Most Beautiful Island film review: a coming to America nightmare

Ana Asensio’s Most Beautiful Island is a fantastically gripping horror debut

If you’re watching Ana Asensio’s Most Beautiful Island in a crowded cinema, there will come a point when you’ll be able to feel the tension in the room. There’s a question that the first-time director will make you ask before withholding the answer, and as the minutes tick by, the sense of not knowing, of needing to know will become unbearable.

It’s very difficult to talk about Asensio’s excellent and highly accomplished debut without ruining the film entirely, but it’s so exciting to see a film with such a firm grip on its audience’s collective throat.

In addition to writing and directing, she also stars as Luciana, a Spanish immigrant living in New York who’s doing her best to move on from a terrible tragedy at home. She owes rent, she can’t afford to see the doctor, she works several part time jobs and the kids she nannies are monstrous spoiled brats. So when her friend Olga (Natasha Romanova) suggests that Luciana take her place at a lucrative gig where all she’s required to do is look pretty, she jumps at the opportunity.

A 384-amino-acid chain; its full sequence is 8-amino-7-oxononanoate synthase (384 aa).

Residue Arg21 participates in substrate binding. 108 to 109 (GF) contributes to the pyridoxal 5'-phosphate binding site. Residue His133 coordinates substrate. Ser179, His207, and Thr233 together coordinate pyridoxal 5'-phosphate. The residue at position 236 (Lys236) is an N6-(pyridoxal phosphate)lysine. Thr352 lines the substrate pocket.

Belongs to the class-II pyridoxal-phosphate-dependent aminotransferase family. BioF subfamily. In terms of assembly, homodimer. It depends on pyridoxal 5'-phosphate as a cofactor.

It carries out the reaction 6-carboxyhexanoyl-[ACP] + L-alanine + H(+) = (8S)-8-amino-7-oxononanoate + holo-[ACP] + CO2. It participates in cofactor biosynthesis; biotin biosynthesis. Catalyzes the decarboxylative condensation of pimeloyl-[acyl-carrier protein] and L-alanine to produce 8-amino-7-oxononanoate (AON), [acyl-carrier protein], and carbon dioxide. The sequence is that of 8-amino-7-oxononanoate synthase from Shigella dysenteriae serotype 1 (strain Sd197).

Asensio is canny enough to know that we know that something’s up from the off, but she is resolute in moving things along at her own pace. For the first half of the film, Most Beautiful Island feels like a grounded, true to life immigration story with earthy colours and hand-held camera work. It even claims to be based on a true story with its title card.

But there’s a reason why it’s been classified as a horror film. We won’t go into specifics but already the movie has been read in several different ways. It’s very difficult not to interpret as a commentary on the struggle of people coming to America and the system’s savage, uncaring treatment of them, and it also works as a story about the treatment of women. Genre fans should also note the presence of Larry Fessenden both as an actor and producer, and this is yet another example of “If Fessenden’s in it, it’s going to be good.” But most importantly, it’s an incredibly tense, stylish and well-acted thriller that will stay with you, and which marks Asensio as a filmmaker to watch.